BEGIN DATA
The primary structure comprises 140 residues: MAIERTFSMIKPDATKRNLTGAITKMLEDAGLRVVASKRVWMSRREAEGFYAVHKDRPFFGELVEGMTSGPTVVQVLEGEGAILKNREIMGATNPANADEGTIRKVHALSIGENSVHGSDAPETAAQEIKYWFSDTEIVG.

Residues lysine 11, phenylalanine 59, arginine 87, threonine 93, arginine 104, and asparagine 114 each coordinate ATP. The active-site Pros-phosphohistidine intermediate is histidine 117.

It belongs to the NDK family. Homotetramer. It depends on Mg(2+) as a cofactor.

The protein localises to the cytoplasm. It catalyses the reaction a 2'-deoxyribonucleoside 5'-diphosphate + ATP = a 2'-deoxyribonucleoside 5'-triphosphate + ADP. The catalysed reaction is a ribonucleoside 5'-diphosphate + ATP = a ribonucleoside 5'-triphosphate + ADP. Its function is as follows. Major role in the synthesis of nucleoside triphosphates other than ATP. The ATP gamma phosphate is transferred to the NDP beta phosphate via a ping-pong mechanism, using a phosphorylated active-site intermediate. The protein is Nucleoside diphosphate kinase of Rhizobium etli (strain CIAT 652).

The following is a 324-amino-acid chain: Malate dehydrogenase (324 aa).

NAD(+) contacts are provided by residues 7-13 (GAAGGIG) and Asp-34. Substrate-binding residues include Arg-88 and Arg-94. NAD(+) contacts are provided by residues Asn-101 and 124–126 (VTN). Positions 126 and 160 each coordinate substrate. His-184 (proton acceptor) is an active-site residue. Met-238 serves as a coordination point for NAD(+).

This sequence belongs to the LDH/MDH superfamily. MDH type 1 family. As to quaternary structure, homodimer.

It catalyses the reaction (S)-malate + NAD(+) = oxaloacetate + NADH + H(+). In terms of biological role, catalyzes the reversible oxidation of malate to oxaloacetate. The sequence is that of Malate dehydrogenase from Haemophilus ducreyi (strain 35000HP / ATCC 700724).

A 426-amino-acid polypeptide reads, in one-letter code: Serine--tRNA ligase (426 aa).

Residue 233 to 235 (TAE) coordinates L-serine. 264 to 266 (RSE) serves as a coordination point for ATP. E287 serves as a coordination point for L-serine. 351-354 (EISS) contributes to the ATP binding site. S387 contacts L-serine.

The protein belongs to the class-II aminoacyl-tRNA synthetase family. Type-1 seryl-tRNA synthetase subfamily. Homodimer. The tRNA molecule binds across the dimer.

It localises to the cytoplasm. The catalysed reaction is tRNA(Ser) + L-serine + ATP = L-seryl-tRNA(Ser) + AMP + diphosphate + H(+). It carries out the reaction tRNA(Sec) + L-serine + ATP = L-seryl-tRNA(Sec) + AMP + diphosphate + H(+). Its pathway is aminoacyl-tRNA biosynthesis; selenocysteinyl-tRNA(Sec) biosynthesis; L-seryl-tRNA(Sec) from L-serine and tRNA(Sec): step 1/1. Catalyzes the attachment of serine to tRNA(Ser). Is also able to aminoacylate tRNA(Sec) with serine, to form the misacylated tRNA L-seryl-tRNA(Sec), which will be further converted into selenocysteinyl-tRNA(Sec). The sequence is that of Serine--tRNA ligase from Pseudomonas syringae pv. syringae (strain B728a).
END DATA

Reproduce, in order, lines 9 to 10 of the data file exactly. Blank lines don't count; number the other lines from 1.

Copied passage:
A 426-amino-acid polypeptide reads, in one-letter code: Serine--tRNA ligase (426 aa).

Residue 233 to 235 (TAE) coordinates L-serine. 264 to 266 (RSE) serves as a coordination point for ATP. E287 serves as a coordination point for L-serine. 351-354 (EISS) contributes to the ATP binding site. S387 contacts L-serine.